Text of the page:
Veteran's suicide note leads to new outreach program in Wisconsin
TMJ 4 News
Rikki Mitchell, Photojournalist Justin Tiedemann
Nov 14, 2018
"His best friend Joe Tate...was asked to carry this message to other veterans so they don't have to suffer as he did," said Steven Heiges, who now leads the Captain John D. Mason Peer Outreach Program.
A new outreach program at the Medical College of Wisconsin was created and named after a veteran who lost his own battle with depression and PTSD.
The Captain John D. Mason Peer Outreach Program will help veterans connect with health care and mental health resources at the Veterans Affairs hospital.
Mason served in Vietnam and struggled silently with depression and PTSD. He never sought any treatment and in 2013, he committed suicide.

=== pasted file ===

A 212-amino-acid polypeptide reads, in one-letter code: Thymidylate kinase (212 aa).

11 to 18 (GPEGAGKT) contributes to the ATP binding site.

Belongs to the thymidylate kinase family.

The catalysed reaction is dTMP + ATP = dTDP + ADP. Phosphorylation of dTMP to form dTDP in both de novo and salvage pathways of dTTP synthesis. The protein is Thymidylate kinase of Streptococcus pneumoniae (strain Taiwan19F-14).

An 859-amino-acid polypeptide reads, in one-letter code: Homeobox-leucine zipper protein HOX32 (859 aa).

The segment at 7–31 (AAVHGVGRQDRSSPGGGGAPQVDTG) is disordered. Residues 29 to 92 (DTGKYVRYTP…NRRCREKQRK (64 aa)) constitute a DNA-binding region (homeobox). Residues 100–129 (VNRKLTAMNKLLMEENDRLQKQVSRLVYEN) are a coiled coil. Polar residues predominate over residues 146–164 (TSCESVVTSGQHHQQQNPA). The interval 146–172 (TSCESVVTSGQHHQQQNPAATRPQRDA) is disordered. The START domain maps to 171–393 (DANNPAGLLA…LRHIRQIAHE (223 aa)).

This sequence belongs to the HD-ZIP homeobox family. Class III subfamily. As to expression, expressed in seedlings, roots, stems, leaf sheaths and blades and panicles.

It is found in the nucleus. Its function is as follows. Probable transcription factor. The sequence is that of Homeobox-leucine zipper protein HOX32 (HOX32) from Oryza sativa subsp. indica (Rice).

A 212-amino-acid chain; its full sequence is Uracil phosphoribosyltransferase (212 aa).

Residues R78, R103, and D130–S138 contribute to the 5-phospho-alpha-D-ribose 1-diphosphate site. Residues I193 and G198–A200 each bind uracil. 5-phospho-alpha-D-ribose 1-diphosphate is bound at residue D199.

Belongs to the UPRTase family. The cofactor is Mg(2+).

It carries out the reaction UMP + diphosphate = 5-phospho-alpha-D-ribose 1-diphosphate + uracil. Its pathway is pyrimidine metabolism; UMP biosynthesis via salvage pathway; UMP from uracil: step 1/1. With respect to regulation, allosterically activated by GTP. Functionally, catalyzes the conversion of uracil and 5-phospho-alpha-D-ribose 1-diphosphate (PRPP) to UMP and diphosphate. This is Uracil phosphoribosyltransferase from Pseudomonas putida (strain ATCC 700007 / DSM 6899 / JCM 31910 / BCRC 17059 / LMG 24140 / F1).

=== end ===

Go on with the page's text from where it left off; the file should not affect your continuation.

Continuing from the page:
He left five suicide letters, one to his wife, one each for his two children, one for his best friend and one addressed to all of them.
His best friend Joe Tate decided to take that fifth letter and record himself reading it out loud. In the letter, Mason says he hopes his death will help other veterans struggling.
"Get me to the VA so they can stop someone else," Mason wrote. "Too late for me."
When Tate received these letters, he decided to approach the Medical College of Wisconsin with Mason's wishes.
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